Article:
I was reading somewhere about how they now no longer need to know morse code for Ham operators. I also read about how modern disasters now are much less dependent on the Ham operation networks because of the internet and the presence of local bloggers who can report.

Ah, the bad news is that the reality is that this might not be perfect.

For example, when 9-11 occured, we were running Diabetic clinic and forbidden to leave on our radios. So in between patients, I checked my computer, only to find all the usual sites were down, due to overusage. Finally, at 11 am (10 am EST: I lived in the midwest USA then) I got on the BBC to find about the collapse of the towers.

Here in the rural Philippines we have had cable tv and telephones in town since the early 1990’s but the real revolution for ordinary people has been the cellphone with texting. Even our maids and drivers have access to them, and you can buy 100 peso worth of text time and leave a lot of text messages for that amount.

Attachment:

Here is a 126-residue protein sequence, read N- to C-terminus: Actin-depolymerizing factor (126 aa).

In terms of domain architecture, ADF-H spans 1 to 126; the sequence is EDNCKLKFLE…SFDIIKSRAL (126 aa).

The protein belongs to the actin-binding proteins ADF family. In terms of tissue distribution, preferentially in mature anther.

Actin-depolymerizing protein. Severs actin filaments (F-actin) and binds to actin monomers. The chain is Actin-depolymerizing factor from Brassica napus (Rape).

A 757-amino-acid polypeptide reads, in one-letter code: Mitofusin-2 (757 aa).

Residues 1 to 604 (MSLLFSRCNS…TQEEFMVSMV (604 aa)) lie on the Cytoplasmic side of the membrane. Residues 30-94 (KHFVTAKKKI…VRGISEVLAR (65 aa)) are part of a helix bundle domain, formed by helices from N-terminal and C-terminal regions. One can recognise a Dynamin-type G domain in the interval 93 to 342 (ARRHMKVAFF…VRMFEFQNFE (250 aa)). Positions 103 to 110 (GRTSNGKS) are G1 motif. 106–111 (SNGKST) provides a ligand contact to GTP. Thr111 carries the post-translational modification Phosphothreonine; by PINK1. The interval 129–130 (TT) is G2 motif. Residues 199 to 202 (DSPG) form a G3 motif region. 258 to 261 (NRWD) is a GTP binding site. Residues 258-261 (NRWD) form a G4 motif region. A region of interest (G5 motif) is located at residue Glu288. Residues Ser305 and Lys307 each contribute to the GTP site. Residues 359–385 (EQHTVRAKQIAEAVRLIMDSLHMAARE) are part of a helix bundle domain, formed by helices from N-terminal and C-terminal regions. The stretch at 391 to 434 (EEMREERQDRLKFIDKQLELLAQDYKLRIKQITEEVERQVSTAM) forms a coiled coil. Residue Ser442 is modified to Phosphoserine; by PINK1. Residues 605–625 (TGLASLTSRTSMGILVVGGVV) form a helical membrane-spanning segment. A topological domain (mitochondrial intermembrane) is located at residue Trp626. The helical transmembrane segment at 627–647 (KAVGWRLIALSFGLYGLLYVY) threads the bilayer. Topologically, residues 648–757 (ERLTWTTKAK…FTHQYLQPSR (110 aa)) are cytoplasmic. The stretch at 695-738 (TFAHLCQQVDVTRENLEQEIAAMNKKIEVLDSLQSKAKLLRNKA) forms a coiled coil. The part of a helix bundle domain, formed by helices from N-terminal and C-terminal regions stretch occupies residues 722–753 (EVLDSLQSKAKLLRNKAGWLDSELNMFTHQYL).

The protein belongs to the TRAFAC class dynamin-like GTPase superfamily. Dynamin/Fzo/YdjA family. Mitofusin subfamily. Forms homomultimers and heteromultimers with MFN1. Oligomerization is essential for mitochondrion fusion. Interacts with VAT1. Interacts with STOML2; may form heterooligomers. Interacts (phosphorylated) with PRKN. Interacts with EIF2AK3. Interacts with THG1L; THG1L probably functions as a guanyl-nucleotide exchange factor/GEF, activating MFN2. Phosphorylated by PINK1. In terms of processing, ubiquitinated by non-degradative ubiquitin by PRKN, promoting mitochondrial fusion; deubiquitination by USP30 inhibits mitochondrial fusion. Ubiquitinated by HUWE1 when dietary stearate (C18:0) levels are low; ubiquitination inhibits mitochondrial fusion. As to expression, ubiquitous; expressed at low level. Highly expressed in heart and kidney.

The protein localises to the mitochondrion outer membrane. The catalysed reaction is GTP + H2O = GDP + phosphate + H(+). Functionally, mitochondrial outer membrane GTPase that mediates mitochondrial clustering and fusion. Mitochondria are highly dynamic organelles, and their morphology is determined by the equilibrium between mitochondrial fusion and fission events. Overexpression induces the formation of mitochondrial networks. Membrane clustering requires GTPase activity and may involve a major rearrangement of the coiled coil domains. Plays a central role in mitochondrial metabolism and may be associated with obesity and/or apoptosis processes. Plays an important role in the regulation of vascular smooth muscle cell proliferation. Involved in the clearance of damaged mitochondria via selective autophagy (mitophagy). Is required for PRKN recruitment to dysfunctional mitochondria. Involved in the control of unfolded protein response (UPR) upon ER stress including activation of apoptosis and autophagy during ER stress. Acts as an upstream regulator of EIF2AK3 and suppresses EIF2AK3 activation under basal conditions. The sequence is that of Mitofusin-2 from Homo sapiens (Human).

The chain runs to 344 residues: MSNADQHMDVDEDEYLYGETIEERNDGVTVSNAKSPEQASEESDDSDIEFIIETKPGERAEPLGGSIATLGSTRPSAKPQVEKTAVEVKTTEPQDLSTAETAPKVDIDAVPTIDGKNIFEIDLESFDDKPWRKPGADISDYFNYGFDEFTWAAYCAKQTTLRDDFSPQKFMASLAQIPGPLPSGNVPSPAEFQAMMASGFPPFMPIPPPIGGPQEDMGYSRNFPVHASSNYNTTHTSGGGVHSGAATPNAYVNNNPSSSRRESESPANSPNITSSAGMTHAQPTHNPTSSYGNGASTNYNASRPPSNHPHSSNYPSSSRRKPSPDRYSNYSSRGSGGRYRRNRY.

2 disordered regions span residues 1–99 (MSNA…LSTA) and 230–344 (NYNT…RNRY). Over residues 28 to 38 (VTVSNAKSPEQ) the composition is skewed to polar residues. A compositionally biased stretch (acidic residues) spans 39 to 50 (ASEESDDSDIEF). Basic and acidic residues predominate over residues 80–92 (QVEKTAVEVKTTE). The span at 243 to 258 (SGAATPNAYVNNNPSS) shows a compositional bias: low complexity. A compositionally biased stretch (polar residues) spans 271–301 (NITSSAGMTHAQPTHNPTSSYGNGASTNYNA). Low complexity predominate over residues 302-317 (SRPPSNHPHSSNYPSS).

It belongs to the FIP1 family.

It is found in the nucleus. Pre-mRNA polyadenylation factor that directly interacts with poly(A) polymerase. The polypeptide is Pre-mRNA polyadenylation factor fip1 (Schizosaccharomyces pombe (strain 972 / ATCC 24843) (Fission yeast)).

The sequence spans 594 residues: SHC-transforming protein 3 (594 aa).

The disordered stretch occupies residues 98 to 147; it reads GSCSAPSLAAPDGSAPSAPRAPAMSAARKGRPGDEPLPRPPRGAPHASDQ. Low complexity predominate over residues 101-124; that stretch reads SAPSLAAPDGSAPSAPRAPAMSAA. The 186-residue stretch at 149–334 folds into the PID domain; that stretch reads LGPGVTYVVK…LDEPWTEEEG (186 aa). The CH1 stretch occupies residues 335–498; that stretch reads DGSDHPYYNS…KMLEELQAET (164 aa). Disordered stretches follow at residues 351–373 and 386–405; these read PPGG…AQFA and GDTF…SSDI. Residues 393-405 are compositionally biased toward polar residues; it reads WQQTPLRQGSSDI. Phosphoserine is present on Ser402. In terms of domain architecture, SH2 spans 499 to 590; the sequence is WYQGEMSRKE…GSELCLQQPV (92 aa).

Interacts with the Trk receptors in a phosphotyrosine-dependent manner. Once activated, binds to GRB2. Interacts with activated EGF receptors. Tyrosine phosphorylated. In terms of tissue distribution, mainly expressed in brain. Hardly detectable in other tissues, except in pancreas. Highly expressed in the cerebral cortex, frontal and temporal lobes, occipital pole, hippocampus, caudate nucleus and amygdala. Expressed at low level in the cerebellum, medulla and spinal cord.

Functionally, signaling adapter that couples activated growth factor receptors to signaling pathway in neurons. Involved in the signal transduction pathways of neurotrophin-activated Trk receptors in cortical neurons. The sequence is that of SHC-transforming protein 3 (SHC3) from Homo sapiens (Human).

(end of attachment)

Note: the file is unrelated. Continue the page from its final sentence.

Yet the big internet story this year (2007) has been the earthquake off of Taiwan that destroyed several overseas cables carrying the internet traffic from Asia. This also affected some phone lines, but mainly it meant no email. Yahoo was down for two weeks. Hotmail off and on. And google, well it worked. But all overseas was slow, and only the big business internet center in the Mall was working (perhaps due to satellite linkage).

We still have no internet at home.

Now, for most local emergencies the internet will be up, but as the earthquake shows, it has vulnerabilities.

Yet except for some blurbs on Bloomburg TV news, there has been no coverage of the incident.

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Nancy Reyes lives in the rural Philippines. Her webpage , when the internet is working, is Finest Kind Clinic and Fishmarket.

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